Wood Awards 2013 Repair & Adaptive Reuse Showcase

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Bells Farm, Birmingham using European oak by Nick Joyce Architects with Croft Building and Conservation

Major repair of this Grade 2 listed building was needed following a devastating fire in the 1980s to a wing of this important farmhouse. Located in a deprived area of Birmingham, the major part of the dwelling had been converted for use as a community centre but the burnt out wing severely limited the use of the building.

At a time of great austerity, the local authority took the courageous decision to restore this building. The quality of the repairs was to a very high standard and has transformed the operation of the centre. Major reconstruction of the timber frame used traditional construction methods and the project has been documented and recorded for future generations.


Phoenix Brewery, London using American tulipwood by Stiff + Trevillion with L&S Carpentry and Readie Construction Ltd.

The Phoenix Brewery is a former Victorian warehouse that has undergone a comprehensive refurbishment. Retaining the original character facade whilst providing light and spacious new office accommodation.

Key to this refurbishment was the replacement of a rather dull courtyard with an exciting double height reception space serving the newly refurbished office suites, ideal for companies seeking unusual and inspiring office space.

The use of wood, tulipwood in this case, was integral to the design. As a softer, more natural material, the wood cladding of the reception desk brings warmth and creates a sculptural solution to a mundane office requirement. Refurbishing existing office space offers a far more sustainable approach. Use of materials, such as wood re-enforces this.


Magheralin Parish Church, Northern Ireland using American white oak by Waddington-McClure Architects with Viewpoint Developments Ltd. and Timbermark, Belfast

Complete refurbishment and renovation of Parish Hall which included removal of old stage and incorporation of new meeting rooms and storage area. Purpose designed slatted oak veneer panels were installed on the ceiling to ensure the acoustics of the hall were not affected by the removal of the old stage curtains. In addition, American oak veneer panels with circular cutouts have been installed in front of the radiators to create a flush screen with noticeboards over. These make the hall safer when being used for ball games, whilst letting heat through into the hall. The renovation has provided a bright new meeting place for all the community.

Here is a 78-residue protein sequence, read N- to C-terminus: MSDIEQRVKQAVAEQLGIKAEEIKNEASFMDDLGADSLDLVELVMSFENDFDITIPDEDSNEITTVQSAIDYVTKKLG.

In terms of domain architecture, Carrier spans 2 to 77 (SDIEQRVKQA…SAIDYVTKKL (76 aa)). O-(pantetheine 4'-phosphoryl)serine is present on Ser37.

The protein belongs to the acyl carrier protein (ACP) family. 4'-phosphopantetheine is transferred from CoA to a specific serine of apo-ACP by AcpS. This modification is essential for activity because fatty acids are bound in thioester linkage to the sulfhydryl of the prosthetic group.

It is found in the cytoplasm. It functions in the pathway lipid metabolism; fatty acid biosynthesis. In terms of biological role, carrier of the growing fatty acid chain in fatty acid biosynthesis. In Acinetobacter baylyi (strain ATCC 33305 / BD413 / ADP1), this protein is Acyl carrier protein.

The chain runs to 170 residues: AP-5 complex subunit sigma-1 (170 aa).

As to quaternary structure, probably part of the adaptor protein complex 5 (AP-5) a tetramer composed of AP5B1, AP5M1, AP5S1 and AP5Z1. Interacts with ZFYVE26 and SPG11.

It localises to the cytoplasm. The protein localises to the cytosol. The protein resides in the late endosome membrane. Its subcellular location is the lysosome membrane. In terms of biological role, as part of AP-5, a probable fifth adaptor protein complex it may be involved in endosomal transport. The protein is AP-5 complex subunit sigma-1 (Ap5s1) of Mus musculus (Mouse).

The Stone Barn and Stables, South Gloucestershire using English and European oak and larch and American Douglas Fir by charlick+nicholson architects with H.B. Lewis & Sons Ltd

The Stone Barn is a 5-bedroom energy efficient new home created from a semi-derelict threshing barn and cattle byre on a Grade II listed site. Its smaller neighbour, designed to the same standard of energy efficiency, is a conversion and extension of a former Stables.

The thick rubble limestone walls of the original buildings are insulated internally with hemcrete (a mix of hemp and lime) cast in situ to retain the natural lines of the walls. Wood fibre boards and sheep wool provide natural insulation in a breathing construction with an integral airtightness membrane and lime plaster as the internal wall finish.

The design of the conversion aimed to draw out the space and light of the buildings and, with careful detailing, to show off the original timber structural elements.


Memorial Hall, Bedford School using solid and veneer European oak by mk40 architects with Nevilles Special Projects, Luton.


The Memorial Hall is one of Bedford School’s iconic buildings both architecturally and significantly; it was built to commemorate the boys from the school who lost their lives in both world wars. Its conversion into the school’s staff area has therefore been a sympathetic one.

As a listed building, alterations and amendments to the building had to be sensitive and in-keeping with the previous use, that of the school library.

Two new kitchens were installed into the building, set behind new folding / hinged oak panelled doors. The doors were designed so the profiles and mouldings all match existing details around the building. This whole project was about subtle intervention.


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